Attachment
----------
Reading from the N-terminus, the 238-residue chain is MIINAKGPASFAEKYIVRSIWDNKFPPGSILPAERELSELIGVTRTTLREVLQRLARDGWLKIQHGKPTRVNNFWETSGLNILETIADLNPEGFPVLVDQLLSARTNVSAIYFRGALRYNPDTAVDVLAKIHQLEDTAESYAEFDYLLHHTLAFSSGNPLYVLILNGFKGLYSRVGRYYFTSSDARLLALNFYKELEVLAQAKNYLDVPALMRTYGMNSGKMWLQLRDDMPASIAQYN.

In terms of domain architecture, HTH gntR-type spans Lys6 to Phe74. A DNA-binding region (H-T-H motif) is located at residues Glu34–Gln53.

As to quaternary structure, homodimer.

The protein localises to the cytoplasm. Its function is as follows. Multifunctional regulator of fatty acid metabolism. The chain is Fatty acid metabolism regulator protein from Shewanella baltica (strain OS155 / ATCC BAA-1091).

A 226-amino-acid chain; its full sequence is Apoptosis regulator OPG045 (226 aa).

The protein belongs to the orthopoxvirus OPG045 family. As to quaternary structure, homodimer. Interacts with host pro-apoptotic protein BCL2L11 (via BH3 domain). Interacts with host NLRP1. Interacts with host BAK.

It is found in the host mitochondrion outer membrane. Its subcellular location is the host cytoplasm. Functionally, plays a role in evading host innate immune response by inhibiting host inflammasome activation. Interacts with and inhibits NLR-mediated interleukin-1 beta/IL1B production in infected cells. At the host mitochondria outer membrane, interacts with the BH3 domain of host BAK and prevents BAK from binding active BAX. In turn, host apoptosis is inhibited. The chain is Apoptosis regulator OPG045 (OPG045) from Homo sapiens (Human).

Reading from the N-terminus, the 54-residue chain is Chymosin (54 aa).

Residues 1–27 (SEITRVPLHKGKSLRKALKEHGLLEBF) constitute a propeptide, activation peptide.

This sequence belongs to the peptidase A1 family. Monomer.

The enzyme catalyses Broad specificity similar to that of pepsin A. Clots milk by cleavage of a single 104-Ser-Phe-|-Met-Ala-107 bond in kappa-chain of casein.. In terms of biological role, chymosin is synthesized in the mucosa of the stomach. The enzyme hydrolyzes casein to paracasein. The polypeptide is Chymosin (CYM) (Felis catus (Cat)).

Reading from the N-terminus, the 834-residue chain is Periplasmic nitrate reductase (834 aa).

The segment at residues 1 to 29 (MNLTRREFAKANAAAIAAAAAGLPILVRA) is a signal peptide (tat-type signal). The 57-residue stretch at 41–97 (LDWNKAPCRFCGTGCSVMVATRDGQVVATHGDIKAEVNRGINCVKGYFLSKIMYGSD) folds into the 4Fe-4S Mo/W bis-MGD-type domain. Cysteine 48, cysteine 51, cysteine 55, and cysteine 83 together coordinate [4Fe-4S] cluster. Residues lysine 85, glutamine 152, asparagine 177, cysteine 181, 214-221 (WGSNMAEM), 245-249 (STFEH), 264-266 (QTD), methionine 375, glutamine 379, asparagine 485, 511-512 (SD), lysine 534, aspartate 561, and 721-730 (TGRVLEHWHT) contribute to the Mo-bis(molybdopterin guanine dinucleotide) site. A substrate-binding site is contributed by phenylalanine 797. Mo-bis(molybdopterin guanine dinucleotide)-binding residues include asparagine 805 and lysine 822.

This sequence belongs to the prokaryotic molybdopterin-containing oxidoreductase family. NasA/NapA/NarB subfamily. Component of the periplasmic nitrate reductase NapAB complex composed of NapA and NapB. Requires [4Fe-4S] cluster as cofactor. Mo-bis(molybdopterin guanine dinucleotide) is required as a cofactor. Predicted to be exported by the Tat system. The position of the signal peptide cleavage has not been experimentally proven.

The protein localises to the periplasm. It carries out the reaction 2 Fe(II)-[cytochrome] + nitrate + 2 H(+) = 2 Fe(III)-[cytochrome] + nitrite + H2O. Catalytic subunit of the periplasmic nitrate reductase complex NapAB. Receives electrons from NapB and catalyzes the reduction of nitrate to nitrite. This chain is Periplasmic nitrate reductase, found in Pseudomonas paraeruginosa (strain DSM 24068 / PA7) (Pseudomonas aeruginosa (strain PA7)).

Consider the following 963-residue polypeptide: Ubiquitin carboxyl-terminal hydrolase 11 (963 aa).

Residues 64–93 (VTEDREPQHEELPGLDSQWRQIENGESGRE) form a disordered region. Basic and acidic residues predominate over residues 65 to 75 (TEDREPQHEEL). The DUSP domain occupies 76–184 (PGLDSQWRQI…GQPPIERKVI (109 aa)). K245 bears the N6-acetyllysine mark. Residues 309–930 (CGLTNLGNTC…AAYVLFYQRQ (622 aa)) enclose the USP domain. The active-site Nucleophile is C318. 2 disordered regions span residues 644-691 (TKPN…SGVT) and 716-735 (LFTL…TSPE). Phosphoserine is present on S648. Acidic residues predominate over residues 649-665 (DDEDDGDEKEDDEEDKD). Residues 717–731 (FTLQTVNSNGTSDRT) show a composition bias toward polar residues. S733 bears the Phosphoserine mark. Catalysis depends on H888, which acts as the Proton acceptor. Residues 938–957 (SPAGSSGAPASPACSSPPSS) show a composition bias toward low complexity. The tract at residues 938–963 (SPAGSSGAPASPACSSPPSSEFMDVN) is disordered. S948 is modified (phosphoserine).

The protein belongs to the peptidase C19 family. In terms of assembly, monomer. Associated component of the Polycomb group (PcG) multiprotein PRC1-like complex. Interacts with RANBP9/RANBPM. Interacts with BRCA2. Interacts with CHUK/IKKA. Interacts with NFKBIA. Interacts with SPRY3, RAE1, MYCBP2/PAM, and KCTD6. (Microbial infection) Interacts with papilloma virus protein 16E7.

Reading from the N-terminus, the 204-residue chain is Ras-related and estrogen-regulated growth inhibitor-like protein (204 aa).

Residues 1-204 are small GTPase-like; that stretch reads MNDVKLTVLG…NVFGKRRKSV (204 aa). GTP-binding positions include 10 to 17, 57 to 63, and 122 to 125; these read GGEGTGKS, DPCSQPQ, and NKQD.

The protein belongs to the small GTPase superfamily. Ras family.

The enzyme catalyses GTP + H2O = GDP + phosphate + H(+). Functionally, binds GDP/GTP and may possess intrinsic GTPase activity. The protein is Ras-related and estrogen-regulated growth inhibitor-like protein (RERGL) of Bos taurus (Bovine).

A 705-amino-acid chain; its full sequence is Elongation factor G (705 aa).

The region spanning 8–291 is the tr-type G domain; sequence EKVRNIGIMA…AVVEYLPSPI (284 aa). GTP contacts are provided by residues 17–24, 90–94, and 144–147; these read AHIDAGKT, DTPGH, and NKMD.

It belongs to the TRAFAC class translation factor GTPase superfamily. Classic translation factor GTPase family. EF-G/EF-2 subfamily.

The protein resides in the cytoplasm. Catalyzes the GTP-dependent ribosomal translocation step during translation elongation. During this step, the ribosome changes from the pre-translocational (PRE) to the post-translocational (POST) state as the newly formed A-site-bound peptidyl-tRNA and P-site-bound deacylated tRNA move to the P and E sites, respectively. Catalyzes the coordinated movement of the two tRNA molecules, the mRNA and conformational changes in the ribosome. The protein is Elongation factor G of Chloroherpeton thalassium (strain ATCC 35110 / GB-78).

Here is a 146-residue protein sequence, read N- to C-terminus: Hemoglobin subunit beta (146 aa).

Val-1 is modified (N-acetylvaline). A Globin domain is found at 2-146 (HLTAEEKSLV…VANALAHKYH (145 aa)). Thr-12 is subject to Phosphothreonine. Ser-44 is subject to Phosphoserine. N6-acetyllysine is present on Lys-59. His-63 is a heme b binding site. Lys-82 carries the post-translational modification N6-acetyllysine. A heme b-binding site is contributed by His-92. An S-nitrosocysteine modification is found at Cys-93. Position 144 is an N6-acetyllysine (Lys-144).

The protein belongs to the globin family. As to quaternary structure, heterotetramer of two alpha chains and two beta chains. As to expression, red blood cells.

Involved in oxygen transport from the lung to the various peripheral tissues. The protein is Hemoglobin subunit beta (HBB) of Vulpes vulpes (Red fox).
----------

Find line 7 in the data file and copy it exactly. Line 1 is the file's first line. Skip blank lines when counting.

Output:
It is found in the host mitochondrion outer membrane. Its subcellular location is the host cytoplasm. Functionally, plays a role in evading host innate immune response by inhibiting host inflammasome activation. Interacts with and inhibits NLR-mediated interleukin-1 beta/IL1B production in infected cells. At the host mitochondria outer membrane, interacts with the BH3 domain of host BAK and prevents BAK from binding active BAX. In turn, host apoptosis is inhibited. The chain is Apoptosis regulator OPG045 (OPG045) from Homo sapiens (Human).